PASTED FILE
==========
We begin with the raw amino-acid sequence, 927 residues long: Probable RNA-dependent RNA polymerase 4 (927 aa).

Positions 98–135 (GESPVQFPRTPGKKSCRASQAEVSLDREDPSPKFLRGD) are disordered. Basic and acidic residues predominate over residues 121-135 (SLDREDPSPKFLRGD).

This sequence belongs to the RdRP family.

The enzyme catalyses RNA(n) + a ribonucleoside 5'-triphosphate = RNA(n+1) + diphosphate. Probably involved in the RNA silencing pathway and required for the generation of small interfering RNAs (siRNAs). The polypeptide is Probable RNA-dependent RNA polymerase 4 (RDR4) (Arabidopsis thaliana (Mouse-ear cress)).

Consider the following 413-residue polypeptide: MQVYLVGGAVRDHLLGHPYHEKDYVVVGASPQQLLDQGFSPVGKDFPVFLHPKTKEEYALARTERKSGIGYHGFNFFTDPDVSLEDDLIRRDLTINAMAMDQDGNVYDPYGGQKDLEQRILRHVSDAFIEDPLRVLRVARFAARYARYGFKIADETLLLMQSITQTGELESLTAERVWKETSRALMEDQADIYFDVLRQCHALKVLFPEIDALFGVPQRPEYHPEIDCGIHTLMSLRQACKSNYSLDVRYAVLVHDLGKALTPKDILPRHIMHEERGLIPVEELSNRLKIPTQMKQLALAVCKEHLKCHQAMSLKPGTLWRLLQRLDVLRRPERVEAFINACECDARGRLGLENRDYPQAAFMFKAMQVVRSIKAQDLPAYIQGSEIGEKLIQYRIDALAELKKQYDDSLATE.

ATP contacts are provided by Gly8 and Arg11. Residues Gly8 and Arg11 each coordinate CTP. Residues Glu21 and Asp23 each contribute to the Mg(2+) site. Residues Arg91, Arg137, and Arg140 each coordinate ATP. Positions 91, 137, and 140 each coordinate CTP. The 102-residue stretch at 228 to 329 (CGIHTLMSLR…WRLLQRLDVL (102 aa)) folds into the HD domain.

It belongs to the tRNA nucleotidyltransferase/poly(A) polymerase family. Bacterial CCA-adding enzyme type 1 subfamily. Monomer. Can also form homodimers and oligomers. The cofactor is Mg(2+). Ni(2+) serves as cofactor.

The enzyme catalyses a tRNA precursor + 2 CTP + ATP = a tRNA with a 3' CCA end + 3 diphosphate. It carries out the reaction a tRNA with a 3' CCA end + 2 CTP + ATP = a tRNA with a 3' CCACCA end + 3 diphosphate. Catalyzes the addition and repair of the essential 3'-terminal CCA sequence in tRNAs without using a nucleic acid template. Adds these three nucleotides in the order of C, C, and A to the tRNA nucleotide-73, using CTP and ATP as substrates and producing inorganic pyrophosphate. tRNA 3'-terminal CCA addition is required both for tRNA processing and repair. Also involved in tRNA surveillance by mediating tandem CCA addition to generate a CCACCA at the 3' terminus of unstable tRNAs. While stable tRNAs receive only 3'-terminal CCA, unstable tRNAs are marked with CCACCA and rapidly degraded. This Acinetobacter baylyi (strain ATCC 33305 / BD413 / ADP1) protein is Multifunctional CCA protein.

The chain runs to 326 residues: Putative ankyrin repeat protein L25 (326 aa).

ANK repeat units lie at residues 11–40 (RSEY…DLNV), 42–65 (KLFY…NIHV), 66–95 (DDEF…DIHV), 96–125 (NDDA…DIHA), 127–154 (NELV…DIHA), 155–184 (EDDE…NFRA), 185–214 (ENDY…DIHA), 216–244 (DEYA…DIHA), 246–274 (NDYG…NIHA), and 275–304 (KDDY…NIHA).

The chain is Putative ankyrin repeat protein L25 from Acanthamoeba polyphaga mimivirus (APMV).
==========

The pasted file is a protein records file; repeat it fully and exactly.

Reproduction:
We begin with the raw amino-acid sequence, 927 residues long: Probable RNA-dependent RNA polymerase 4 (927 aa).

Positions 98–135 (GESPVQFPRTPGKKSCRASQAEVSLDREDPSPKFLRGD) are disordered. Basic and acidic residues predominate over residues 121-135 (SLDREDPSPKFLRGD).

This sequence belongs to the RdRP family.

The enzyme catalyses RNA(n) + a ribonucleoside 5'-triphosphate = RNA(n+1) + diphosphate. Probably involved in the RNA silencing pathway and required for the generation of small interfering RNAs (siRNAs). The polypeptide is Probable RNA-dependent RNA polymerase 4 (RDR4) (Arabidopsis thaliana (Mouse-ear cress)).

Consider the following 413-residue polypeptide: MQVYLVGGAVRDHLLGHPYHEKDYVVVGASPQQLLDQGFSPVGKDFPVFLHPKTKEEYALARTERKSGIGYHGFNFFTDPDVSLEDDLIRRDLTINAMAMDQDGNVYDPYGGQKDLEQRILRHVSDAFIEDPLRVLRVARFAARYARYGFKIADETLLLMQSITQTGELESLTAERVWKETSRALMEDQADIYFDVLRQCHALKVLFPEIDALFGVPQRPEYHPEIDCGIHTLMSLRQACKSNYSLDVRYAVLVHDLGKALTPKDILPRHIMHEERGLIPVEELSNRLKIPTQMKQLALAVCKEHLKCHQAMSLKPGTLWRLLQRLDVLRRPERVEAFINACECDARGRLGLENRDYPQAAFMFKAMQVVRSIKAQDLPAYIQGSEIGEKLIQYRIDALAELKKQYDDSLATE.

ATP contacts are provided by Gly8 and Arg11. Residues Gly8 and Arg11 each coordinate CTP. Residues Glu21 and Asp23 each contribute to the Mg(2+) site. Residues Arg91, Arg137, and Arg140 each coordinate ATP. Positions 91, 137, and 140 each coordinate CTP. The 102-residue stretch at 228 to 329 (CGIHTLMSLR…WRLLQRLDVL (102 aa)) folds into the HD domain.

It belongs to the tRNA nucleotidyltransferase/poly(A) polymerase family. Bacterial CCA-adding enzyme type 1 subfamily. Monomer. Can also form homodimers and oligomers. The cofactor is Mg(2+). Ni(2+) serves as cofactor.

The enzyme catalyses a tRNA precursor + 2 CTP + ATP = a tRNA with a 3' CCA end + 3 diphosphate. It carries out the reaction a tRNA with a 3' CCA end + 2 CTP + ATP = a tRNA with a 3' CCACCA end + 3 diphosphate. Catalyzes the addition and repair of the essential 3'-terminal CCA sequence in tRNAs without using a nucleic acid template. Adds these three nucleotides in the order of C, C, and A to the tRNA nucleotide-73, using CTP and ATP as substrates and producing inorganic pyrophosphate. tRNA 3'-terminal CCA addition is required both for tRNA processing and repair. Also involved in tRNA surveillance by mediating tandem CCA addition to generate a CCACCA at the 3' terminus of unstable tRNAs. While stable tRNAs receive only 3'-terminal CCA, unstable tRNAs are marked with CCACCA and rapidly degraded. This Acinetobacter baylyi (strain ATCC 33305 / BD413 / ADP1) protein is Multifunctional CCA protein.

The chain runs to 326 residues: Putative ankyrin repeat protein L25 (326 aa).

ANK repeat units lie at residues 11–40 (RSEY…DLNV), 42–65 (KLFY…NIHV), 66–95 (DDEF…DIHV), 96–125 (NDDA…DIHA), 127–154 (NELV…DIHA), 155–184 (EDDE…NFRA), 185–214 (ENDY…DIHA), 216–244 (DEYA…DIHA), 246–274 (NDYG…NIHA), and 275–304 (KDDY…NIHA).

The chain is Putative ankyrin repeat protein L25 from Acanthamoeba polyphaga mimivirus (APMV).